Director: Todd Haynes
Screenwriters: Todd Haynes

Institute History

  • 1995 Sundance Film Festival


Todd Haynes, who achieved prominence and, in some quarters, notoriety for his innovative and controversial feature, Poison (Grand Jury Prize, 1991 Sundance Film Festival), returns with a superlative exploration of social existence and angst in his new work, Safe. Brilliantly executed, Safe is a remarkably insightful depiction of the underlying threats to normal, day-to day-life.

The film is ostensibly the story of the very upper class, very insular world of a California woman who suddenly and mysteriously is afflicted with a bewildering set of symptoms and maladies, none of which responds to traditional medicine. In searching for a cure, she sees a small advertisement for a program that will alleviate the symptoms of those who suffer from reactions to “fumes.” So begins her voyage into another world of New Age lifestyles and ideas, of environmental hazards and secret perils.

Todd Haynes has structured a story which expresses the inner history of a woman whose life never seems to be her own. She is either totally involved with external things—her children, husband, social affairs—or so internally absorbed that she is almost out of touch with the rest of humanity; alienation doesn’t begin to explain her state of mind. Julianne Moore is simply outstanding as the protagonist, repressed to the point of self-destruction and desperately seeking answers to her plight. This is a remarkably rich film, which works on a number of levels, ranging from sci-fi paranoia about the dangers of modern existence to philosophical allegory to a riveting exposition of New Age coercion and manipulation. Safe is a film about survival as much as life and is a marvelous follow-up to Haynes’s earlier achievement.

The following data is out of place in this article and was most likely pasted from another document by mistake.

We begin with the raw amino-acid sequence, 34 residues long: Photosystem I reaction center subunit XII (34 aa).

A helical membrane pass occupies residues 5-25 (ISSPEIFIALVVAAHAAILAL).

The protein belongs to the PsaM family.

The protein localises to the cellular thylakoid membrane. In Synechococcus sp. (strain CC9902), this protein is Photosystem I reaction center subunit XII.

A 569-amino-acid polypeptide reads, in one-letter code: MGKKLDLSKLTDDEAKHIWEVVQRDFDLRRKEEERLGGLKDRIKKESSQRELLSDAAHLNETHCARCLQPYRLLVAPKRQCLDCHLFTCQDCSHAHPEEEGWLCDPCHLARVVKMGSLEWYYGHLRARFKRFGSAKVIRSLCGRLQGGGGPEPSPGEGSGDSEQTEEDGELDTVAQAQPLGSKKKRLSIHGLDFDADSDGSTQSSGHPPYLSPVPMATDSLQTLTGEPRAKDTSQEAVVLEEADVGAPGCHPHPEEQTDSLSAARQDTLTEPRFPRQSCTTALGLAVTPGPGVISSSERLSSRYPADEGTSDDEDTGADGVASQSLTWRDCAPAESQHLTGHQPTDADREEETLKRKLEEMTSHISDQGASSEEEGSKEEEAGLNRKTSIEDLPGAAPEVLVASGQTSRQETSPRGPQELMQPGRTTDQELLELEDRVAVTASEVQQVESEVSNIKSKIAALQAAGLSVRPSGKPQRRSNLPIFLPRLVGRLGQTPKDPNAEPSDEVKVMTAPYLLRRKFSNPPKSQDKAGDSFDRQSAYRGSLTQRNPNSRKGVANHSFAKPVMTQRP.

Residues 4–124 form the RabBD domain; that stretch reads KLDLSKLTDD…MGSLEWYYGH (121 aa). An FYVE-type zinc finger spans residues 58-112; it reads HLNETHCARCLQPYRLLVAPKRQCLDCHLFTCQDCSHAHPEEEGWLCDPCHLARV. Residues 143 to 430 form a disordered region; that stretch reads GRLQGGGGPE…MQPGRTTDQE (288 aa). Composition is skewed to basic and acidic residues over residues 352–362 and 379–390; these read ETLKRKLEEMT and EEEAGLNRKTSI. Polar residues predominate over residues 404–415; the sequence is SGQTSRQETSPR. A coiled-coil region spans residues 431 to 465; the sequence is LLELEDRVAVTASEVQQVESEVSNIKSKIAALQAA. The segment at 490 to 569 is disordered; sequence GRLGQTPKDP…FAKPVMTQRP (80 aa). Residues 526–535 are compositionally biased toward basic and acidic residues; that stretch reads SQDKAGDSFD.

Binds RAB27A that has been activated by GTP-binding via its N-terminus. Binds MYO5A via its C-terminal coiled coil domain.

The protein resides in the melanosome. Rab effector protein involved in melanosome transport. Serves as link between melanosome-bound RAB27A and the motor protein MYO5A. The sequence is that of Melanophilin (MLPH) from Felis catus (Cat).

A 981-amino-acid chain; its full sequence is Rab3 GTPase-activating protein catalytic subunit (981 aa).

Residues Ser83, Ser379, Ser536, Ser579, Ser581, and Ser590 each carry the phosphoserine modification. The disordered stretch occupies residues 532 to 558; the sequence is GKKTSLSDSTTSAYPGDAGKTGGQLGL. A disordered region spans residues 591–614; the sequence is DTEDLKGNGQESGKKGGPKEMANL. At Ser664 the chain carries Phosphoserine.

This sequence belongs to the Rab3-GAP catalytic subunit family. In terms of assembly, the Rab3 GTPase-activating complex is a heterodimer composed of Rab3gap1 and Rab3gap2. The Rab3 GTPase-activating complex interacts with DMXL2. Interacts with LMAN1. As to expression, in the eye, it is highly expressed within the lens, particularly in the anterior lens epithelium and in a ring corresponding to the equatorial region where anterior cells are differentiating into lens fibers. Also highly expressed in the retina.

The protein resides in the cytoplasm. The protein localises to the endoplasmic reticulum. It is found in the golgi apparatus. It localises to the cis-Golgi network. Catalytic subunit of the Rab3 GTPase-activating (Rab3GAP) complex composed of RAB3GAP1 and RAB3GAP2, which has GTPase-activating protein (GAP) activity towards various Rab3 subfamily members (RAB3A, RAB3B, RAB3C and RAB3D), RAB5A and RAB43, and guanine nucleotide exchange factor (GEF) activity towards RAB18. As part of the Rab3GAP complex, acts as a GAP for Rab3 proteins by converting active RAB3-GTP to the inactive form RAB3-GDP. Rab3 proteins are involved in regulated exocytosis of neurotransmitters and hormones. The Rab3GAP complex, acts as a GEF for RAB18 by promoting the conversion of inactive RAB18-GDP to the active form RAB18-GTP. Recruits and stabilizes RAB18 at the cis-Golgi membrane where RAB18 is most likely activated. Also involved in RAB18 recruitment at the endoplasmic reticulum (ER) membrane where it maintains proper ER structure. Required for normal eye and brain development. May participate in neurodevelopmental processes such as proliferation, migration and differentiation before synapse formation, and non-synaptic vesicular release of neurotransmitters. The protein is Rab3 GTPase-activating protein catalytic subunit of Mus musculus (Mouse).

— Geoffrey Gilmore

Screening Details

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